The extreme secrecy is a situation without precedent, at least in creating health law. Still, it’s not hard to see how the country got here—and there is plenty of bipartisan blame to go around.
Since 1986, I have chronicled the passage, and repeal, of the Medicare Catastrophic Coverage Act; the fight over former President Bill Clinton’s health proposal; passage of the Medicare prescription-drug bill; and passage of the Affordable Care Act, in addition to a dozen budget reconciliation measures that altered health care, often in fundamental ways.
Despite promises from incoming Democratic and Republican leaders over the past decade to restore the time-honored process, regular order has not returned. In fact, not only has it become increasingly rare, but the legislative process itself has also become ever more truncated, with Congress skipping steps it deemed inconvenient to partisan ends, particularly as leaders have “end run” the committees that are supposed to do the lion’s share of legislative work.
So long as there is bipartisan agreement, regular order can still prevail. A major bill completed in 2015 to reconfigure how Medicare pays doctors was the product of 15 months of work by Democrats and Republicans in the House and Senate, and passed three committees in open session by unanimous roll-call votes.
But it has become progressively—and distressingly—more acceptable to set transparency aside in lawmaking over the years.
In the 1980s, Representative Bill Natcher, a Democrat from Kentucky, routinely closed the subcommittee markup of the spending bill to fund the Departments of Labor, Health and Human Services, and Education, even when there was no particular controversy to avoid. Reporters got to see the bill for the first time at the full Appropriations Committee markup.
Markups at the House Ways and Means Committee under Chairman Dan Rostenkowski, a Democrat from Illinois, were also frequently closed to the press and public, mostly for tax bills. I once personally held up a health subcommittee markup for nearly a half-hour because the vote to close the session—to make it members-only—required a majority to be present. I refused to leave until a couple of committee members could be located and brought to the room to vote in person and kick me out.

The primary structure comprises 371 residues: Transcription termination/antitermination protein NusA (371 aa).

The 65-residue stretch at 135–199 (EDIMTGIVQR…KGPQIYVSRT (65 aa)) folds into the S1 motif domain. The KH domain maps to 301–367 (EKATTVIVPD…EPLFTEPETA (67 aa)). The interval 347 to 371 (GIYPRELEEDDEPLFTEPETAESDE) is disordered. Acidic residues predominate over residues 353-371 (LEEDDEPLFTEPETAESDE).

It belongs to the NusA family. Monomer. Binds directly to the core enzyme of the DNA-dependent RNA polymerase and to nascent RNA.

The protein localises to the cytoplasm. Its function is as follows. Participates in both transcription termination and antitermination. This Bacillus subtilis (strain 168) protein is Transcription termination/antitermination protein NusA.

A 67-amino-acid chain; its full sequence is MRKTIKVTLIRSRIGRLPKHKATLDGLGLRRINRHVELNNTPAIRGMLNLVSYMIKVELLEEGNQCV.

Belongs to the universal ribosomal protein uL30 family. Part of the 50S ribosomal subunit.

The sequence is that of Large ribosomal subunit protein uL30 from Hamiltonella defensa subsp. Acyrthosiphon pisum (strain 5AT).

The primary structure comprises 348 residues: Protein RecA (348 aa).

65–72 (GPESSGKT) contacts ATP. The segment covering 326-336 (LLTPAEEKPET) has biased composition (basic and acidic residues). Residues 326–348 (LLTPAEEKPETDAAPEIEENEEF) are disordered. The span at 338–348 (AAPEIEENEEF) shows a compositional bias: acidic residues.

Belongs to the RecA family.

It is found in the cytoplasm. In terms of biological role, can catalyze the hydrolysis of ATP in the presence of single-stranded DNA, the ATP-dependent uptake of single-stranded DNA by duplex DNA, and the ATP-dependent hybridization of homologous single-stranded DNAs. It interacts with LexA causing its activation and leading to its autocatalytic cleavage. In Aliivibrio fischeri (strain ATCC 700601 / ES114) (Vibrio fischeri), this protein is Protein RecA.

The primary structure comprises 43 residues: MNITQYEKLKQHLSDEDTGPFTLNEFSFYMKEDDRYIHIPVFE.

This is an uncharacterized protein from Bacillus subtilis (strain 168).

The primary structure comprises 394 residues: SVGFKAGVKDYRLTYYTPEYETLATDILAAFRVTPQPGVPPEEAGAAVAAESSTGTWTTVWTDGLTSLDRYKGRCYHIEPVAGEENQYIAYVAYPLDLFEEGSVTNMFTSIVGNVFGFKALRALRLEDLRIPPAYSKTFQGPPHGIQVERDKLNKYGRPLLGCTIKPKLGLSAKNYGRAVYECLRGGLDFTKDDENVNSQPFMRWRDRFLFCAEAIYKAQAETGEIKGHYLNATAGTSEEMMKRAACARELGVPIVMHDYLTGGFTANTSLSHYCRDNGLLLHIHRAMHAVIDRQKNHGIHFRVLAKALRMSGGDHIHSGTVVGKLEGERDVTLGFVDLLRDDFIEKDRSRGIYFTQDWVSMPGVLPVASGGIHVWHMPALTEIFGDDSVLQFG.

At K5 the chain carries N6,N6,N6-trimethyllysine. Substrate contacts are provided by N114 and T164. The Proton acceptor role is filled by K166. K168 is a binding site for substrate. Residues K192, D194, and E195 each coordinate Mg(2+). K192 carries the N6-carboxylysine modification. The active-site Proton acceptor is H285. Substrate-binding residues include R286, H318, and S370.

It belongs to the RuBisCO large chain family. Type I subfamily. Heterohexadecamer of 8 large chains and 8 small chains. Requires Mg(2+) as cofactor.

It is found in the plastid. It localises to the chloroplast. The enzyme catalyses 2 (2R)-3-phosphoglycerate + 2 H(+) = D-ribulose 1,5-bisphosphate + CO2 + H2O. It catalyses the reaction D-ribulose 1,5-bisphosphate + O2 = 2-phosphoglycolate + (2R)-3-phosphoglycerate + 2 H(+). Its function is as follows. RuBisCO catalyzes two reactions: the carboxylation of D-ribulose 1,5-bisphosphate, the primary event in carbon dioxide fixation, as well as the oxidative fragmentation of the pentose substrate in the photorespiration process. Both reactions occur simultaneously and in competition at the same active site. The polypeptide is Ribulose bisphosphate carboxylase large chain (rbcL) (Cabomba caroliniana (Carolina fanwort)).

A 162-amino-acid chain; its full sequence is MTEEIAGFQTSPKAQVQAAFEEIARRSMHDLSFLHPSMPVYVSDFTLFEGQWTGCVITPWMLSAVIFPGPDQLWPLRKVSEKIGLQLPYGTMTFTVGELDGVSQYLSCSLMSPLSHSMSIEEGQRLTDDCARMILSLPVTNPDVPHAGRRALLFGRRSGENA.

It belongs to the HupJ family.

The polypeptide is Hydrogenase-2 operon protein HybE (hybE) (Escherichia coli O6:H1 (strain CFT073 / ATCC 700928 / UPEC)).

Even meetings open to the press were sometimes less than revealing. In House-Senate conference meetings, members would frequently refer to what they were talking about using numbers on notes that were not shared with the audience, including reporters. So they basically spoke in code, and if a person didn’t have the key they were just out of luck.
Of course, today there are fewer and fewer formal conference committees, where the two sides hammer out their differences in the public eye. Often the final versions of contentious bills are worked out behind closed doors, often without all of the members of the conference committee. In 2003, House Ways and Means Committee Chairman Bill Thomas, a Republican from California, retreated with all the Republican conferees and two of the seven Democrats into his Capitol hideaway office—a group he called “the coalition of the willing.” They wrote a final bill in secret while reporters and lobbyists stood outside in the hall for weeks on end. (Sitting in the Capitol is considered civil disobedience and is strictly forbidden.) We were there so long and got to know one another so well that on my birthday someone got all the conferees in the room to sign a birthday card for me.